You knew that your volunteer experience looks great on college and scholarship applications, but did you know that it can also help you land a summer job?
Here are 20 skills you learn when volunteering with Youth Volunteer Corps that will help you get your first job and be successful in that position:
YVC projects start at a defined time. If you’re not there at the beginning, you’re letting your team down. Same thing in the workplace, with even more at stake!
2. Ability to work with a variety of managers
Did you notice that some Team Leaders ran projects a little differently than others? It might have been that they had different management styles. You’ll find that you need to be comfortable working with a variety of management styles in the workplace.
At a thrift store project, your Team Leader instructs you that you need to help customers when they need help, sort new shoe donations and sweep the back room. You prioritize and figure out the best way to accomplish those tasks within the project time. We bet you’ve had a situation like that on a YVC project!
Did you ever rise above and help lead a group of youth on a project? What about just showing others how to do a certain part of the task? Those are your leadership skills at work!
5. Communication skills when talking to people of all ages
Did you work with children at YVC? What about seniors? If so, we hope you’re more comfortable interacting with people of other ages than you might have been before YVC.
When you serve on a YVC project, you represent YVC to the community, requiring you to be professional and courteous.
Every YVC project involves working as a team in some size, so after a few YVC projects, you’ll have developed your skills in working with all kinds of teams.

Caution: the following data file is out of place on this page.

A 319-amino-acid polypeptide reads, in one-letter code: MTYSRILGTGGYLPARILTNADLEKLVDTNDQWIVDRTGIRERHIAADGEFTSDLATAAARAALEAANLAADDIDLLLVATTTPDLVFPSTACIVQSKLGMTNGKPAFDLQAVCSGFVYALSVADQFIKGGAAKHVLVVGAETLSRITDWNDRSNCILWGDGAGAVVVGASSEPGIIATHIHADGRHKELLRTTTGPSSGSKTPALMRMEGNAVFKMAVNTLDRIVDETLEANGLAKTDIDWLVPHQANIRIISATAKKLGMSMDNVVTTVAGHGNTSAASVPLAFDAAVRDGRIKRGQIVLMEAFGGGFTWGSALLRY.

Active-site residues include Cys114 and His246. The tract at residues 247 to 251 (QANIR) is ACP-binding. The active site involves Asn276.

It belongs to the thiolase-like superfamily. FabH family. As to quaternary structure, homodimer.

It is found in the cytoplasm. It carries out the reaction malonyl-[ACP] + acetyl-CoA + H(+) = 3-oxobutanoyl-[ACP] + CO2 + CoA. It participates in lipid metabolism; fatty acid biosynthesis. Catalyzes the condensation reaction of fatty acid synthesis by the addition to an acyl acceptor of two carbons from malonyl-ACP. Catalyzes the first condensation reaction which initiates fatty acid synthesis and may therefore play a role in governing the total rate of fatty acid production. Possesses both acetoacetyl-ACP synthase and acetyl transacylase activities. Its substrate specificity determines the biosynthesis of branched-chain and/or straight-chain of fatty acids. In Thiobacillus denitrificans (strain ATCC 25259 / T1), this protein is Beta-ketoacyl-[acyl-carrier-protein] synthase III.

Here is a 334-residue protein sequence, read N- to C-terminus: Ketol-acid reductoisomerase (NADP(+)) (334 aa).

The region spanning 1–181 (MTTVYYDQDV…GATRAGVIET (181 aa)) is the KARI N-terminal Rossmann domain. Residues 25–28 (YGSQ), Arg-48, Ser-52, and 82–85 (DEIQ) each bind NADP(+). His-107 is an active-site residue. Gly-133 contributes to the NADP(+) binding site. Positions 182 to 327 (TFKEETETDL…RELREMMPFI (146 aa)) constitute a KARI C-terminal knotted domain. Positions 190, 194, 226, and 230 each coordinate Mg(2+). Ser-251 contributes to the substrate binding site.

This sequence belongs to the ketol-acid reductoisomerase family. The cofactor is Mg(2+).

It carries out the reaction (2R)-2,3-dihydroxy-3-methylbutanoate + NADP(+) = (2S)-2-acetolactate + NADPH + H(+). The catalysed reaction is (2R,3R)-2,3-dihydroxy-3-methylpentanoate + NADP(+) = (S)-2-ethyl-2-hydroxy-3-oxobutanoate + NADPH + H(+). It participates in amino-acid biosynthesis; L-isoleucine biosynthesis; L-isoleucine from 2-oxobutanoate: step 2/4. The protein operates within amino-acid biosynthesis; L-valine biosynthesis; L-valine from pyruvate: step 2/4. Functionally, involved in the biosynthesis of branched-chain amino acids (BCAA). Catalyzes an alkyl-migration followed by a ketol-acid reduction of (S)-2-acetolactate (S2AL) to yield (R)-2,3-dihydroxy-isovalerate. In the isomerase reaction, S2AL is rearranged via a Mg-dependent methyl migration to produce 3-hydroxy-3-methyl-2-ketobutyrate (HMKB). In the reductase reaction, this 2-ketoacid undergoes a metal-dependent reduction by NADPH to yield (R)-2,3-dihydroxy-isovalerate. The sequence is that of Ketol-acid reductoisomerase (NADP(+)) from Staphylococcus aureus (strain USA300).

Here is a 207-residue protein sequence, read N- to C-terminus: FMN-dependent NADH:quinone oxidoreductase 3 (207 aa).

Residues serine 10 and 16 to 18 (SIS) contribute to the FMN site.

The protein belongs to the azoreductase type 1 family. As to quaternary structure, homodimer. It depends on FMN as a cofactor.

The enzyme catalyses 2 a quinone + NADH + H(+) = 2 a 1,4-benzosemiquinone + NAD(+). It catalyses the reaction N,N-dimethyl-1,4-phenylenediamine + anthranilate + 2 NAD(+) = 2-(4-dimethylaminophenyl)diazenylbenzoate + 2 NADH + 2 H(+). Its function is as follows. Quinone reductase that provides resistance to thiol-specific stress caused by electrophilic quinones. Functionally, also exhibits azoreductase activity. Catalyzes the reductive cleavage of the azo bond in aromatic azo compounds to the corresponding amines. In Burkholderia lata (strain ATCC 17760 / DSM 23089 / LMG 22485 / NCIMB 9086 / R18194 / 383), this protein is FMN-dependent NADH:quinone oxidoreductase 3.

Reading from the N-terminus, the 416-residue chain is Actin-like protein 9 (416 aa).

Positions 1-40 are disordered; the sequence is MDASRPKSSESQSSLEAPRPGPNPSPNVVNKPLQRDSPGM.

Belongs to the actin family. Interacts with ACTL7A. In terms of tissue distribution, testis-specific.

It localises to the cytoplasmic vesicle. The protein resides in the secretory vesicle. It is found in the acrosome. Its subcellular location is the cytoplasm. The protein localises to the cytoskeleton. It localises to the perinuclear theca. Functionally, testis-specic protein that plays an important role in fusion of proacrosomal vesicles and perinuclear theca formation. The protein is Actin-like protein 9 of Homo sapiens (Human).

8. Ability to work with people different from you
Did you meet people from another part of town? Did you work with youth with different interests from you?
9. Work Ethic
You knew this would be part of this list, right? If you can spend an afternoon spreading bark mulch on a 100-degree day, that shows a lot about your dedication and work ethic!
10. Customer Service
Did you interact with people coming through to get a meal at the soup kitchen? Did you interact with customers at a thrift store? What about greeting hello to hikers on a nature trail you were mulching? Every time you were in a situation like this, you were representing both the agency you were serving and YVC. This is great customer service experience!
Did you have to step outside your comfort zone on a YVC project? It might have been scary at the time, but in the process you became more confident.
12. Public relations
Did you ever have to explain what YVC was to agency staff, other volunteers at the agency or even your friends? You were representing YVC and being a public relations expert for us!
Did you learn a new skill on a YVC project—anything from how to plant onions to how to remove a nail from a board? Someone probably taught you this skill, and you were receptive to what they were telling you, an important ability in the workforce.
All kinds of YVC projects involve organizing, from sorting cans at a food pantry to reorganizing a supply closet in the animal shelter.
15. Following Instructions
At the beginning of the project, your Team Leader and the agency contact give you instructions on your responsibilities. Staying on track and following their guidance is an important thing to learn.
Not everything goes according to plan on YVC projects. You need to adapt and be prepared for whatever might come your way on any given project.
Sometimes it seems like there’s no way you’ll be able to accomplish a project from start to finish. Then you think it over some more, talk with your team and just start tackling the project. Before you know it, you’re done.
Not only did you have to plan ahead when you signed up for your YVC project, but you also probably had to plan your tasks for the day to ensure that the entire project was successful.
YVC projects offer all kinds of ways to think creatively, from helping kids with an art project to acting out a play at a retirement home.
Did you ever teach other youth how to do certain aspects of a project? You were training them on the task, just like you might one day train another employee.
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